Thursday 29 September 2016

David Oliver Joyce ends frustration to book his place in Rio

Bernard O'Neill

Published 18/04/2016 | 02:30

David Oliver Joyce falls to his knees after his victory in yesterday’s box-off that secured his place at the Rio Olympics. Photo: Paul Mohan / Sportsfile
David Oliver Joyce falls to his knees after his victory in yesterday’s box-off that secured his place at the Rio Olympics. Photo: Paul Mohan / Sportsfile
Ireland's Katie Taylor on the winners podium with her bronze medal after beating Svetlana Staneva in their Women's Lightweight 57-60kg Box-Off bout. Photo: Paul Mohan / Sportsfile

David Oliver Joyce buried eight years of frustration to book a ticket for Rio 2016 on the final day of the European Olympic qualifiers in Samsun, Turkey yesterday.

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The St Michael's Athy BC lightweight, who was on the wrong end of questionable officiating in the Beijing 2008 and London 2012 qualifiers, beat Turkey's Volkan Gokcek on a split decision in a thrilling box-off for Rio between the losing 60kg semi-finalists at the Black Sea port.

Joyce split the judges in his favour in the first, but Gokcek's counter-punching impressed all three cards in the second to edge the scoring 20-18, 19-19, 19-19 toward the home boxer going into the third and final round.

But the marauding Joyce, detonating combination after combination and walking his man down at every opportunity, took the final frame and the 29-28, 29-28, 28-29 verdict that confirms him as an Olympian.

The 29-year-old is one of the great servants of the sport and has paid his dues 10 times over to Irish boxing at home and abroad over the last ten years.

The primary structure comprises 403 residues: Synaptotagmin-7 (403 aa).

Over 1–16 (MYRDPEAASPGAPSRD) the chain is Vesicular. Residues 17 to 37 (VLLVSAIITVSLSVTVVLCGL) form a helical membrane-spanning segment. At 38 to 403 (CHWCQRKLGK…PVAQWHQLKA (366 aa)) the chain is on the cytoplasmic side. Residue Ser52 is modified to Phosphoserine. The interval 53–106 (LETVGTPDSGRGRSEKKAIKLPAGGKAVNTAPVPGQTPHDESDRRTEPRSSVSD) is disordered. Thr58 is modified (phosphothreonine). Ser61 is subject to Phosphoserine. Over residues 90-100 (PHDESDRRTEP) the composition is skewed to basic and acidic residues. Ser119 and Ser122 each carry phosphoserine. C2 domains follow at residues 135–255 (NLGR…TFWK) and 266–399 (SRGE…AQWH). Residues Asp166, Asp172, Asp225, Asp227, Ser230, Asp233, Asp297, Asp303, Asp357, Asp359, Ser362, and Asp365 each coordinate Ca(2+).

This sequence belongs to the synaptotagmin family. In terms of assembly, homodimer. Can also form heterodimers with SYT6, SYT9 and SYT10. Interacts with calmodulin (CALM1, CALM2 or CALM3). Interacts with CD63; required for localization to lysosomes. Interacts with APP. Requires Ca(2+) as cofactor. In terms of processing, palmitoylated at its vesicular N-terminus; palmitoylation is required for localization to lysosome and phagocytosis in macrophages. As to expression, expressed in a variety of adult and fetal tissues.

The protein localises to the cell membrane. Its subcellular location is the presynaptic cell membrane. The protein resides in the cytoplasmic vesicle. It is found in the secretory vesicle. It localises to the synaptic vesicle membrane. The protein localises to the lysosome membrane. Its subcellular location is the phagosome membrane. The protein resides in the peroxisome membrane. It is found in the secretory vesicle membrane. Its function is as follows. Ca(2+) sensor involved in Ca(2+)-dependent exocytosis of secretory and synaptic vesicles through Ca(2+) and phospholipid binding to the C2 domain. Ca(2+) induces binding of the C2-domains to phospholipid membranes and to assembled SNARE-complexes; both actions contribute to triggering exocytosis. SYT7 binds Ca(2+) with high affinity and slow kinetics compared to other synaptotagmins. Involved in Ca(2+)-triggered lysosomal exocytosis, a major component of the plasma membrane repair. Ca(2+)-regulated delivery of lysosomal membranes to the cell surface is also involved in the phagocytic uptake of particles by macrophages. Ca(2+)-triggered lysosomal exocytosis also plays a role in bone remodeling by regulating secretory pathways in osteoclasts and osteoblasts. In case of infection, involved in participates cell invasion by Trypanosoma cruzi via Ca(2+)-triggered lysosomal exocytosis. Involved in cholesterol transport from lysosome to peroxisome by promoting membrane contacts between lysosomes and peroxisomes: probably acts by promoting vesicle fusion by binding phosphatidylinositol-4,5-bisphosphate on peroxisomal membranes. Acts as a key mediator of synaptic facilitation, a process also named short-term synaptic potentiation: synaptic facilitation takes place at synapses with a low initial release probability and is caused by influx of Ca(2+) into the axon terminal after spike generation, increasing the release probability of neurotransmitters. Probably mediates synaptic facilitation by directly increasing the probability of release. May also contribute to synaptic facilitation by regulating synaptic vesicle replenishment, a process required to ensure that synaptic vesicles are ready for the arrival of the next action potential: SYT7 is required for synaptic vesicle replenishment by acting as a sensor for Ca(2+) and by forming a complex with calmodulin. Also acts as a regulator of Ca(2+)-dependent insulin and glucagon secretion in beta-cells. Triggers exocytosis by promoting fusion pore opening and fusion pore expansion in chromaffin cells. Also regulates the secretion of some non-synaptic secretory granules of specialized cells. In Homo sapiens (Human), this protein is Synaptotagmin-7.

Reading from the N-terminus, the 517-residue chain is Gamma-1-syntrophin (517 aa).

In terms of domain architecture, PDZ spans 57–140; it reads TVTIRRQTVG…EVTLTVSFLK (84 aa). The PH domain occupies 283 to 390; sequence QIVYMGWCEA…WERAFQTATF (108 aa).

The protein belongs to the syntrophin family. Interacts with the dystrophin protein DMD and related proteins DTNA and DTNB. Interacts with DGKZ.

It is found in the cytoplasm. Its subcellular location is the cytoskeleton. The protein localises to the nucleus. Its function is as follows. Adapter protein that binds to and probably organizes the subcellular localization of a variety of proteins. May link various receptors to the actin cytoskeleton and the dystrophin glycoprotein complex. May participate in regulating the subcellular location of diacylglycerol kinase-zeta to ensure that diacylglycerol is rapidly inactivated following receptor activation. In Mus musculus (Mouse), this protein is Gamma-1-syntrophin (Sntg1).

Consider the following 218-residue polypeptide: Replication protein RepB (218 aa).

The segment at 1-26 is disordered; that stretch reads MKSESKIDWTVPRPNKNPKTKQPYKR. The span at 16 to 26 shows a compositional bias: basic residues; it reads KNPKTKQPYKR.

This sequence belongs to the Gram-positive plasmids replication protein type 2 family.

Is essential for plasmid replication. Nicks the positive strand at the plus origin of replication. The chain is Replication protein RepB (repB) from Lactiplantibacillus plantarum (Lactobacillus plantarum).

Dream

"It has always been my dream to box at the Olympics. My granny passed away less than a year ago and she always wanted me to become an Olympian," said Joyce.

"I dedicate this win to my granny. It means the world to me. I've been trying since the qualifiers for Beijing in 2007 and for London, and have had a few disappointments.

"I've been chipping away for years. It was tough today, really tough. It was really down to the third round in the end and he wanted it as well. Today I accomplished my dream."

Katie Taylor also won convincingly yesterday, the Olympic champion beating Bulgarian southpaw Svetlana Staneva in a box-off for third position on a unanimous decision.

The win didn't qualify Taylor for Rio. Her last opportunity will be at next month's World Women's Championships in Kazakhstan, where she'll need to finish in the top four.

Outrageously, one judge scored the last round 10-9 against Taylor and another 10-8 for her in a 39-37, 40-35, 40-36 verdict.

Brendan Irvine has also qualified after seeing off Bulgaria's Daniel Asenov in the box-off for third place in the flyweight class.

Taylor admits she'll have to improve next month if she's to defend the Olympic title she won in London in 2012.

"It was a bit strange getting over the disappointment of the semi-finals. I'm going to try and improve over the next few weeks and make things right for the Worlds," she said.

"She was the fourth southpaw I've boxed this week," added Taylor, who was beaten in the semi-finals by Azeri southpaw Yana Alekseevna, who won gold yesterday.

Six Irish boxers are now through to Rio - Joyce, Irvine and Paddy Barnes, Michael Conlan, Steven Donnelly and Joe Ward, who all qualified last year.

Team Ireland are due home from Turkey via Dublin Airport at 3.35pm today.

Taylor, Joyce and Irvine claimed three bronze medals in Samsun and two tickets for the 31st Olympiad.

Hyland suffers early ko in world title bout

It took WBC featherweight champion Gary Russell less than two rounds to dispatch of Ireland's Patrick Hyland in their world title bout in Massachusetts last night.

American Russell, who was making his inaugural title defence since usurping Jhonny Gonzalez, handed the Tallaght man only the second loss of his professional career via a second round TKO at the Foxwoods Resort Casino in the Showtime Boxing main event.

The Washington DC southpaw piled the pressure on Hyland from the first bell, and was near overwhelming in the opening stanza.

The disparity between the pair was even more pronounced in the second round, during which Russell floored Hyland on three occasions before referee Danny Schiavone intervened and stopped the contest.

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